Associate Professor Sue Evans is head of the Clinical Registry Unit and an Associate Director of the Centre of Research Excellence in Patient Safety at Monash University. She is the registry custodian for the Australian Prostate Cancer Clinical Registry and holds a Monash Partner Academic Fellowship.

Associate Professor Jeremy Millar is the Director of Alfred Health Radiation Oncology, a large academic radiotherapy service at the Alfred in metro Melbourne, with a smaller satellite regional radiotherapy centre two hours away in regional Victoria, at Latrobe Regional Hospital. He’s on the Board of both the Cancer Council Victoria and Cancer Council Australia, and he has an academic appointment at Monash University where he is the clinical lead for the Victorian Prostate Cancer clinical registry he established with a Cancer Australia grant in 2009. He is part of the leadership group of a binational Australian and New Zealand Prostate Cancer Registry (PCOR-ANZ) and an international prostate cancer registry.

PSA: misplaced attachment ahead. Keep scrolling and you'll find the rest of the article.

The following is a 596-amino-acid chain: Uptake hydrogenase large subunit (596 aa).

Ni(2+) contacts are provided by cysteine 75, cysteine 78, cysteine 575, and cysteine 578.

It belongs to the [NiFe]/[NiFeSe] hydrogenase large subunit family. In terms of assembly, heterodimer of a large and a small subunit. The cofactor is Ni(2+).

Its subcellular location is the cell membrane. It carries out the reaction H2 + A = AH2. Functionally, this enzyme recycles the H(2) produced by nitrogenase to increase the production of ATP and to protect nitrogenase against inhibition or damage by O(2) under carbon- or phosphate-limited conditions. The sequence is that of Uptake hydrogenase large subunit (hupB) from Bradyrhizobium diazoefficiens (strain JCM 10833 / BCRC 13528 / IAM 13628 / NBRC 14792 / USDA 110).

Dr. Sara Holton, PhD, M Gend Stud, Grad Dip Arts, BA is a Research Fellow in the School of Public Health and Preventive Medicine at Monash University, Melbourne, Australia. Her main research interests are health care delivery and women’s and men’s health.

Professor Jane Fisher, an academic Clinical and Health Psychologist, is Professor of Women’s Health and Director of the Jean Hailes Research Unit in the School of Public Health and Preventive Medicine at Monash University. She has longstanding interests in the links between illness and psychological wellbeing.

Professor Danielle Mazza (MD, MBBS, FRACGP, DRANZCOG, Grad Dip Women’s Health, GAICD) is the Head of the Department of General Practice at Monash University and the author of the textbook Women's Health in General Practice. Danielle leads a program of translational research with a focus on women’s sexual and reproductive health, improving the delivery and uptake of preventive care, and the early diagnosis of cancer in the general practice setting. Her methodological expertise in both guideline development and implementation and the development and trial of complex interventions are exemplified by her key contributions to Australian guideline development in preventive care and cancer.

Dr. Maggie Kirkman is a Senior Research Fellow in the Jean Hailes Research Unit, School of Public Health and Preventive Medicine, Monash University. Her research interests include psychosocial aspects of reproduction, illness, and the body, with an emphasis on gender and on qualitative research methods.


This project was made possible by a funding grant from the Prostate Cancer Foundation of Australia (PCFA). The PCFA generated the funding through fund-raising activities in the Gippsland region, including Latrobe’s Biggest Ever Blokes BBQ.